How To Start A Book (And Actually Finish It)
Starting a book is easy and this is a pitfall I see many new writers fall into. Because it’s easy to figure out a simple book idea and start writing, they often rush the first stages, which leads to failure, for they can’t finish the actual book.
The real challenge of writing a book is writing it and actually finishing it, for if you have hundreds of drafts on your shelf, you’ll never be as experienced as a writer, who has few published books on his shelf.
So, how do you start a book in a way that allows you to actually finish it as well?
Well, hear me out, for I’ve gone through this process!
Build a solid foundation for your book
Writing a book is a long and challenging task. It will take a lot of work and effort to write a normal 65k word book, but it can still be done.
But for you to get to that finish line, you have to make sure your foundations are built well.
What do I mean with foundations?
Things like plot and the actual idea should be clear in your mind. You don’t have to know every single plot point to get started, but it’s a good idea to know where you’re heading towards in order to avoid that “mid-book crisis”.
You must also make sure that your idea is big enough.
As Jerry B. Jenkins said,
If you tried to write a book before and you ran into a roadblock at the 20 or 30 day mark or maybe the 20 or 30 page mark, it could be because your idea wasn’t big enough.
You have to make sure your book idea has enough weight in it. Your idea has to grow with you in order to make a full book out of it. If you’re going with a small idea, you’re sure to hit the wall when you realize you simply can’t write that 65k words out of it.
So make sure your idea is big enough and that it’s planned accordingly. This is the vital step at the very beginning which will make finishing your book possible.
Don’t give up, even during the toughest writer’s block
Naturally, to finish something, you mustn’t give up.
This can be hard during the marathon of the middle, especially if you get a tough writer’s block. During this time, it’s very important that you have your outline by your side. This will keep you on track and prevent you from falling under the pressure of the writer’s block.
During the midway, you also have to keep your goals in mind. When I was writing The Battle of the Broken Mind, I described to myself the feeling of writing that sweet “the end.” I kept telling myself what I wanted to do with this story and how it deserved to be done and read.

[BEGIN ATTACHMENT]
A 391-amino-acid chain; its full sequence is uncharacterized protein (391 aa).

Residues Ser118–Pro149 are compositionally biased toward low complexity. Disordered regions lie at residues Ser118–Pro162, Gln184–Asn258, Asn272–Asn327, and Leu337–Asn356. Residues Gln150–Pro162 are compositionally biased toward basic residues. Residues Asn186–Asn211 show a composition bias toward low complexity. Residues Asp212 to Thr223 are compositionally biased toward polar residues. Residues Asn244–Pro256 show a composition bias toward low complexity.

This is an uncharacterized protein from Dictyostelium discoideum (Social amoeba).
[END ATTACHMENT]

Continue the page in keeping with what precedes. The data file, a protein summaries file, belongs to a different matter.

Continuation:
With this kind of positive attitude, you can triumph over the marathon of the middle and get towards the finish line.
After all that, just end the book.
It might be tempting to keep writing and writing for eternity, but every story must come to an end at some point.
I highly suggest you to just find the seemingly natural point where the story should end and just end it there, without remorse. If you keep going longer than the story should actually go, your readers will get confused and tired, which is something you don’t want to do.
You can also realize that you can’t seem to find an ending, or that the ending you wrote is terrible.
I urge you to push through these feelings, for they are something you can fix during the writing of your second draft.
The point of the first draft is to get the story down into a form that can be polished.
After you’ve written THE END, take a break.
This was something I missed during my first writing session.
I finished the book and started editing it right away, which is a terrible idea for a few reasons.
For example, if you start editing your book after spending an immense amount of time on it, you’re basically blind to possible mistakes and opportunities to improve your story.
This is why it’s incredibly important to take a break before moving into the editing phase. Taking a break allows your brains to cool down, which in turn allows you to make improvements and fixes.
Writing a book is a large task, but by building a strong foundation, keeping your spirit high, and not giving up, it can be done.
Keep reminding yourself of your goals and dreams and think about the feeling of accomplishment you’ll feel once you hold your book in your hands.
Hopefully, you found this article helpful! If you did, be sure to check out my other articles as well!
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